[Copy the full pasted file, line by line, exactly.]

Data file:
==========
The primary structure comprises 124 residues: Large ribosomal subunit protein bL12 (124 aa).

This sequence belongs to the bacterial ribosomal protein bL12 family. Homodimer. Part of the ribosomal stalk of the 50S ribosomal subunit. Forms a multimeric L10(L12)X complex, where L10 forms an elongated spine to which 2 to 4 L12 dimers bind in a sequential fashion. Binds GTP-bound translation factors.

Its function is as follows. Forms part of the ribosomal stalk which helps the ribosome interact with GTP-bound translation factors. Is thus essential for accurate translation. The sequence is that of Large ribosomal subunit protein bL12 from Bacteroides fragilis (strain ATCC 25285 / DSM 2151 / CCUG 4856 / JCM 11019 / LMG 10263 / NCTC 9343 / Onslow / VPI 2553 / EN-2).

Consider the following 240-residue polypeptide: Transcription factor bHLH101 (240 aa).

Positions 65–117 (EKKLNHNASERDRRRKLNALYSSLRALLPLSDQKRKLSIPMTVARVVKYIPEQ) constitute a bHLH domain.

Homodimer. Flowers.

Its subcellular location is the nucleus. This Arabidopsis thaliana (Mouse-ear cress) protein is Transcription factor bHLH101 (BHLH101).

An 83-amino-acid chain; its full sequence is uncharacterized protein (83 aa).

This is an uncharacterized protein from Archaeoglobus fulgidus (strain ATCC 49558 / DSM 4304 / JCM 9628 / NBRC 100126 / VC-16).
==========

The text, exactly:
The primary structure comprises 124 residues: Large ribosomal subunit protein bL12 (124 aa).

This sequence belongs to the bacterial ribosomal protein bL12 family. Homodimer. Part of the ribosomal stalk of the 50S ribosomal subunit. Forms a multimeric L10(L12)X complex, where L10 forms an elongated spine to which 2 to 4 L12 dimers bind in a sequential fashion. Binds GTP-bound translation factors.

Its function is as follows. Forms part of the ribosomal stalk which helps the ribosome interact with GTP-bound translation factors. Is thus essential for accurate translation. The sequence is that of Large ribosomal subunit protein bL12 from Bacteroides fragilis (strain ATCC 25285 / DSM 2151 / CCUG 4856 / JCM 11019 / LMG 10263 / NCTC 9343 / Onslow / VPI 2553 / EN-2).

Consider the following 240-residue polypeptide: Transcription factor bHLH101 (240 aa).

Positions 65–117 (EKKLNHNASERDRRRKLNALYSSLRALLPLSDQKRKLSIPMTVARVVKYIPEQ) constitute a bHLH domain.

Homodimer. Flowers.

Its subcellular location is the nucleus. This Arabidopsis thaliana (Mouse-ear cress) protein is Transcription factor bHLH101 (BHLH101).

An 83-amino-acid chain; its full sequence is uncharacterized protein (83 aa).

This is an uncharacterized protein from Archaeoglobus fulgidus (strain ATCC 49558 / DSM 4304 / JCM 9628 / NBRC 100126 / VC-16).